Mobile App - Eug
682-4800 - Eugene
726-3761 - Spfld
744-8080 - ODOT
682-6900 - Lane Co.

Eugene Parking Services
For use when a car is parked in the bike lane during business hours.

682-5729 - Eugene

Police Non-Emergency Number
For use if the above numbers don't work.

682-5111 - Eugene
726-3714 - Spfld

Categories

Add RSS to iGoogle

  • Add to Google

Subscribe

WeBikeEugene is

A Vicarious Participation in The Pedestrian and Bicycle Master Plan Open House

Partcipants write ideas for improvements on city maps

Two participants discuss the merits of having everyone wear matching Eugene Pedicab hats.

If you missed last Friday’s Ped and Bike Master Plan open house, you really missed out on a lot of fun.  Estimates put the attendance around 70 participants, which helped create a party-like atmosphere full of innovative discussions about fancy new ideas and treatments.

You can still participate in the process on the website, by attending the project advisory committee meeting Oct 25th, by attending the next open house in March, and by coming to the Transportation Remix panel discussion this Friday (There will be beer!)

While all these are great options, they don’t quite give you the experience of attending the event.  This is sad, because it was fun and informative, and full of ideas aimed at increasing cyclist ease and ridership numbers (despite what some negative bloggers who didn’t attend the event would have you believe).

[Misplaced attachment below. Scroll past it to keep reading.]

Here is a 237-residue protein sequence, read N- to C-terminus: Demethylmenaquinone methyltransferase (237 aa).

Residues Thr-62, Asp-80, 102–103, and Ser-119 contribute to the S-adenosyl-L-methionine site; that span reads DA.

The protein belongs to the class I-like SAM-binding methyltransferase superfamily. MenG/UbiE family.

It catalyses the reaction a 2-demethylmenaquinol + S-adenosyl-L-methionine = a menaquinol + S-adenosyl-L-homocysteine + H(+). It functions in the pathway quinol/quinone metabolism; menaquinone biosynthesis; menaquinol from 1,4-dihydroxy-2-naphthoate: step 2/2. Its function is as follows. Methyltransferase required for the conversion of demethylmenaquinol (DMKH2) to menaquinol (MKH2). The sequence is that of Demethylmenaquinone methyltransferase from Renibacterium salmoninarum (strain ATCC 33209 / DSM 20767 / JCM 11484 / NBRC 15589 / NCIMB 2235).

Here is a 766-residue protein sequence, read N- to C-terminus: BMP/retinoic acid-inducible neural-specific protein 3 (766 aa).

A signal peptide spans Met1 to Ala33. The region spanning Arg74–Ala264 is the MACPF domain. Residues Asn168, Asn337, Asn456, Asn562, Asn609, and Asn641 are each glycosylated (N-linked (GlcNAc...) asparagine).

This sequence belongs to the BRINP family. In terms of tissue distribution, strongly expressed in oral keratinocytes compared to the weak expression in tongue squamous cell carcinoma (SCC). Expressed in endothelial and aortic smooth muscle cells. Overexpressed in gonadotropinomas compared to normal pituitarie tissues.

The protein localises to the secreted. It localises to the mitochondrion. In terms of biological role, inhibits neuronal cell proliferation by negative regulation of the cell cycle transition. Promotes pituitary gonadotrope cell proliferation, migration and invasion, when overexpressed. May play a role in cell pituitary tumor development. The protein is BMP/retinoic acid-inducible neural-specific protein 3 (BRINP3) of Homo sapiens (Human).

In order to give you a full understanding of the night I will now pass the narrative over to the wonderful George Nellis, a newspaper man who rode his 52 inch “Ordinary” bicycle from New York to San Fransisco in 72 days back in 1887, shattering the previous record by two weeks.  I figure if we are going to live vicariously through anyone, George is a pretty good choice.  Other than being a way bigger bad-ass than me, George’s experience – albeit fictional – was that of going to the open house completely unexposed to much of the innovative infrastructure being proposed – which presents a much more common experience than my policy-wonk steeped experience.  (Kendra says that this entire idea is rather contrived, which is true, but I’ve decided I don’t care.)

Take the jump to start the adventure (and view a PDF of the materials in case you missed it).

Hey folks, George here.  I attended this open house because I am an avid cyclist -  I can use that term because it wasn’t cliche yet back in late 1800′s – and because I wanted to give some input into how I think this city could improve its bicycle infrastructure.  Sure, we have a 10.8% cyclist mode share, but I’d like Eugene to be the first US city to reach 25%!  Remember, the original paved roads from back in my day were created for bicycles, not automobiles.

I read in a flier that “the vision of the Eugene Pedestrian and Bicycle Master Plan is to increase the share of trips Eugene residents make by walking and bicycling for transportation and recreation by making walking and bicycling safe, convenient, and comfortable.“  It sure seemed like I was in the right place.

The first thing that struck me when I arrived was that they had provided indoor bike parking.  Nothing makes a person feel more welcome than that!

Early bike parking at the event, it become much more packed

Indoor bike parking, this got packed!

This picture was taken early in the event, and eventually this entire area was full of bikes.  I didn’t take a picture of the packed parking because at that point in the night I was too busy wondering why they bothered providing coffee it all they were going to have was decaf.  It’s not that the event was boring, but I really like coffee.  Real coffee.